The power of the words “I am sorry” – Advent 2022, Week 2, Part 3

In our study of John’s preaching in Matthew 3, so far this week we’ve learned that he called people to repent. We also learned that repentance is often predicated by sorrow. But sorrow is not repentance. Instead, we learned the repentance is an action. What action? As we continue reading in Matthew 3, look at verse 6, where we read that the people, as part of the process of baptism, confessed their sins.  So what is confession?

Confession is when we own up to the wrong we did. Whether out loud, in prayer, in writing.  We actually say the words, “I was wrong. I am sorry.”  Notice that the people baptized by John were publicly confessing their sins. 

We humans are not often fans of confession.  It is very humbling and embarrassing to say, “I was wrong.”  Even harder to do so publicly to the person we wronged. Maybe, we think, we can just confess our sins to God.  Confessing our sins to God is good.  Jesus taught us to pray in the Lord’s Prayer, “Father, forgive us our sins.”  That’s kind of a blanket statement.  It’s probably also very good to get specific with God. We can and should confess to God.

But confession is not just something that should remain in our minds, or as a prayer to God.  If we hold confession inside, we will not and we cannot get to repentance.

If you do a search on the word “confess” or “confession” in the New Testament, you’ll find it most often refers to confessing that a person believes in Jesus.  When the New Testament writers wrote about confession, they did not mean an internal thought.  They understood confession as a verbal, out-loud expression that people can hear.  It was actually risky, bold, to put your belief out there in that day and age.  To admit publicly that you were a Christ-follower could get you imprisoned or killed.  Confession was out loud. 

Interesting, then, isn’t it, that James writes, “Therefore confess your sins to each other and pray for each other so that you may be healed.”  (James 5:16)  You cannot think your confession of sin to another person.  Unless you have ESP, I guess.   But I doubt you have ESP. Instead, we should verbalize our confession to others.  To fulfill the biblical imperative of confession, we need to actually talk with the person or people we have sinned.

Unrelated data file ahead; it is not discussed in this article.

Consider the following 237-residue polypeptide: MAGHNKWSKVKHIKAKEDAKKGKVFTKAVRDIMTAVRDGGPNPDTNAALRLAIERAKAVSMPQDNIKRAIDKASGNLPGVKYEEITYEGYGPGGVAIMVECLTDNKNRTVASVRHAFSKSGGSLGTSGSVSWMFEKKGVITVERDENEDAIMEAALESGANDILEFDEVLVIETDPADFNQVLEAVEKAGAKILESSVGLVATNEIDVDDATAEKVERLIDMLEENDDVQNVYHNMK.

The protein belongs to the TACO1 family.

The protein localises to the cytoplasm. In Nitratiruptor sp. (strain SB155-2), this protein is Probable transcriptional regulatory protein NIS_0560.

When Michelle and I were dating, I went with her to her church one Sunday, and it was a doozy.  After the service was over the pastor asked everyone to stay, as he had an announcement.  Their elder board had received the resignation of the chairperson of the elder board because the chairperson was found to be having an extramarital affair.  Then the chairperson got up and admitted to it, in front of the whole church, confessing his sin. 

It can be very difficult to know when public confession is necessary, and how public it ought to be. It is important to keep many, if not most, situations confidential. Sometimes, however, public sins are best addressed by public confessions. That said, it seems to me that the vast majority of situations can be kept confidential, only involving the affected parties. It also seems to me that the Catholic church has a wonderful practice of the sacrament of confession. Though it is often lampooned, the confessional booth can be a vital place of spiritual renewal. I personally have never been to a priest for confession, but I do meet regularly with my long-time friend and accountability partner to talk about our lives. We met in college and started up a friendship that included asking each other a list of accountability questions. It was most definitely a time of confession. Still is all these years later, though we don’t use a list anymore.

Sorrow should lead to confession. How do you confess your sins?

But neither sorrow nor confession is repentance. It is to repentance that we turn in our next post.

Photo by Shalone Cason on Unsplash

Published by joelkime

I love my wife, Michelle, and our four kids and two daughters-in-law. I serve at Faith Church and love our church family. I teach a course online from time to time, and in my free time I love to read and exercise, especially running,

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